The mons pubis is a rounded, fleshy mound that covers the pubic symphysis, which is the joint of cartilage that unites the right and left pubic bones. It is generally recognized as part human sexual anatomy, and is present in both males and females. In most cases it’s more pronounced in women than in men, though its appearance can vary widely, usually in relation to the overall proportion of a person’s body fat. Whether it’s even recognizable can often also be a factor of the density of a person’s pubic hair. Its main role is to protect the pubic bone during sexual intercourse, though researchers sometimes also think it might play a role in pheromone secretion and overall sexual attraction. People who are concerned about the prominence of this part of their anatomy sometimes retain the services of a cosmetic surgeon to “lift” or otherwise enhance the fleshy bulge.
This part of the body is also referred to simply as “mons,” mons veneris, or “the pubic mound.” Its name is derived from the Latin for "pubic mound," and is not gender-specific. Many people think about the term in mostly feminine terms, though. For instance, mons veneris translates from the Latin as "mound of Venus" or "mound of love," which is a far more feminine and evocative phrase. A colloquial term for this part of the female anatomy is "fanny hill," a punning allusion to "fanny" — a British word for the female genitals — and a reference to the well-known 18th-century British pornographic novel Fanny Hill, written by John Cleland.
From infancy, the genitals of both boys and girls sit on a slight bump of flesh, and this generally only grows and becomes more apparent during puberty. Most experts believe that this bulging is an anatomical feature intended to cushion the pubic bone from impact during intercourse, when bodies often press into each other with some force. A slight elevation to the genitals might also help pheromones, which are sex hormones, disperse more easily. This can help with sexual attraction.
Development in Females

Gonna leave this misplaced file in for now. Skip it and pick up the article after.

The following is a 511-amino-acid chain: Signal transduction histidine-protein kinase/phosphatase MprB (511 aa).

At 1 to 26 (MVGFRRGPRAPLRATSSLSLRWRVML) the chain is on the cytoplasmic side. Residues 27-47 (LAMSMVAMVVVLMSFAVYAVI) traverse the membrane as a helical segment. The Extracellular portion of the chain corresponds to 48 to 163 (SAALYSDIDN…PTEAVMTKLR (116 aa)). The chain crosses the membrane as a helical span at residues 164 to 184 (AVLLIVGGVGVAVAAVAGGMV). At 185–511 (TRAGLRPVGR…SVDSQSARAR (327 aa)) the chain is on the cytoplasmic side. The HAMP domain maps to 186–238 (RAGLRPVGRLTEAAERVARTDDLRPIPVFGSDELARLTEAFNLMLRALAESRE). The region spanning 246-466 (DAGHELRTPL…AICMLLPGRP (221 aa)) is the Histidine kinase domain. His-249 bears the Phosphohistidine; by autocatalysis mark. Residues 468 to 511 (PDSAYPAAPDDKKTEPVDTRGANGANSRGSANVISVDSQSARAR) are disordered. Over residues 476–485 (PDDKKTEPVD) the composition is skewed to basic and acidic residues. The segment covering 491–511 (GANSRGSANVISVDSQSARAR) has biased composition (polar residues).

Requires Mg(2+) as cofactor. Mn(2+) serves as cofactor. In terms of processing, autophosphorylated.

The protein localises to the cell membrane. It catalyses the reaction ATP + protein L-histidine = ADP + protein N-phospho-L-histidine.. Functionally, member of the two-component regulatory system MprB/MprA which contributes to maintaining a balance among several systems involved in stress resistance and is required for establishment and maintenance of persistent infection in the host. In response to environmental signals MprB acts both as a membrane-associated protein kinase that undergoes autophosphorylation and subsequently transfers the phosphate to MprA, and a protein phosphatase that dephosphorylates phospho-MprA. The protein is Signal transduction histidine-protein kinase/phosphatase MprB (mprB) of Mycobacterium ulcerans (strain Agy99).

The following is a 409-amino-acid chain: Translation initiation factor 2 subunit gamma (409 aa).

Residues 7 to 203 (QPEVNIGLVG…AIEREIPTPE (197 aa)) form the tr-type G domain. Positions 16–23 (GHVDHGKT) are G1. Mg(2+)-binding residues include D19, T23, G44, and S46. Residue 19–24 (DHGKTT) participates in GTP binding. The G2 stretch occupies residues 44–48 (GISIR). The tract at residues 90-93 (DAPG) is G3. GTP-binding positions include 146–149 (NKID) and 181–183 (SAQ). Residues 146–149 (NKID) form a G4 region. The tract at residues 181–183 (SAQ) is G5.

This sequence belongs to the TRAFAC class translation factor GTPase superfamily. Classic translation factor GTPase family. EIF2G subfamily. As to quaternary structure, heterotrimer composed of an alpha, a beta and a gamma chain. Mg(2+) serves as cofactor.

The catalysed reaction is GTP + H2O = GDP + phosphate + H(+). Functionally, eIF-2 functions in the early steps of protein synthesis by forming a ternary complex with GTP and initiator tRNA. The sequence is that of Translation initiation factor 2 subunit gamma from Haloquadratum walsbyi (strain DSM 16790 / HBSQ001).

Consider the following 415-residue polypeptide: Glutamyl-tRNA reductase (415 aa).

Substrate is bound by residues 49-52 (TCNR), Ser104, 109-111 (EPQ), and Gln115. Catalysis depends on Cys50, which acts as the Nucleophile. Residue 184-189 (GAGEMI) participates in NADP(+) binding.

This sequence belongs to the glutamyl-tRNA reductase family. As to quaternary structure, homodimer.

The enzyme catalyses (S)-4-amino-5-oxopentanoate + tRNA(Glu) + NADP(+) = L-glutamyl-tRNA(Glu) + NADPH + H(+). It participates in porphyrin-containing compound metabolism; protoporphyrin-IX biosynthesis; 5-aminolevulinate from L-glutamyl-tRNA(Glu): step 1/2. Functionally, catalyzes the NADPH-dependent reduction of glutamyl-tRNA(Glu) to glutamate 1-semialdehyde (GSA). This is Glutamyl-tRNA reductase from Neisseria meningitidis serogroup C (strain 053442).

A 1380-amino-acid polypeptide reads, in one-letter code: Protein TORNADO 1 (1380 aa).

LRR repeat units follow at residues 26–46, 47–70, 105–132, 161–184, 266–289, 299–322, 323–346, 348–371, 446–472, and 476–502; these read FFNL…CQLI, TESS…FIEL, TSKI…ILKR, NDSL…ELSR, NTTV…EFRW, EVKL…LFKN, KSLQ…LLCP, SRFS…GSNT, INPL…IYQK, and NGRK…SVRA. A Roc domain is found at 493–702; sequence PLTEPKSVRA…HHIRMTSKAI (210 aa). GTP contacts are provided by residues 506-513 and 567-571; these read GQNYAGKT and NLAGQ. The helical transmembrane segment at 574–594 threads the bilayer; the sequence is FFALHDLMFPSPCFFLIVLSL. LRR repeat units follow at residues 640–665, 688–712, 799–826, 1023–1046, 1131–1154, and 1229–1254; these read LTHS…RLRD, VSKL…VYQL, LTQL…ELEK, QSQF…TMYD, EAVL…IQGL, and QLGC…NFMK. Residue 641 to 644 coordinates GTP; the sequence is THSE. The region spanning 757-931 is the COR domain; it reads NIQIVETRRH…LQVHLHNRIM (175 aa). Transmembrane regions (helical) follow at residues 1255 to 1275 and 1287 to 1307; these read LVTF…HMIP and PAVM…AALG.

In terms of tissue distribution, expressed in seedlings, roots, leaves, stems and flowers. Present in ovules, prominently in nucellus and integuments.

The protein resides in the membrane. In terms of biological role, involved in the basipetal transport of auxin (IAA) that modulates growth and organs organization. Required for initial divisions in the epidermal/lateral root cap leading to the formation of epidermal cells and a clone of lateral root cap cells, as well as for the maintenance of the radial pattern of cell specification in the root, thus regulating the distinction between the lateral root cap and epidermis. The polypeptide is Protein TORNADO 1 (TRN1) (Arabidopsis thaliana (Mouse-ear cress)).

All of the external organs of the female reproductive system are located between the mons pubis and the perineum. When girls reach puberty, the body's estrogen production causes the area to thicken and become covered in pubic hair. Its exact appearance varies according to a woman's age, race, heredity, and the number of children she has had. The outer labia — known as the labia majora — extend from the lower reaches of the mons pubis. The triangular formation of hair on the mons and the labia majora is called the escutcheon.
Presence in Males
In a pubescent male, the mons and the scrotal sac undergo similar changes and tend to become more pronounced. While scientists are not certain of the purpose of pubic hair, it is thought that its function is to capture the oil secretions of the sebaceous glands located in the area. In males particularly, these secretions are used to signal sexual availability and, at least from an evolutionary perspective, are powerful enough to prompt changes in the physiology or behavior of another member of the species.
As a Cosmetic Attribute
This area of the body has not escaped the attention of cosmetic surgeons. One procedure, called the pubic lift, is known clinically as a mons pubis rejuvenation. This lifting of a sagging mons is often done in conjunction with an abdominoplasty, commonly referred to as a “tummy tuck.” Aside from improving the appearance of the genitalia, the procedure sometimes has the added benefit for women of exposing the clitoris, which can lead to enhanced sexual satisfaction. Plastic surgeons might also perform liposuction on the area for patients who are dissatisfied with the size, shape, or appearance of this part of their genitals.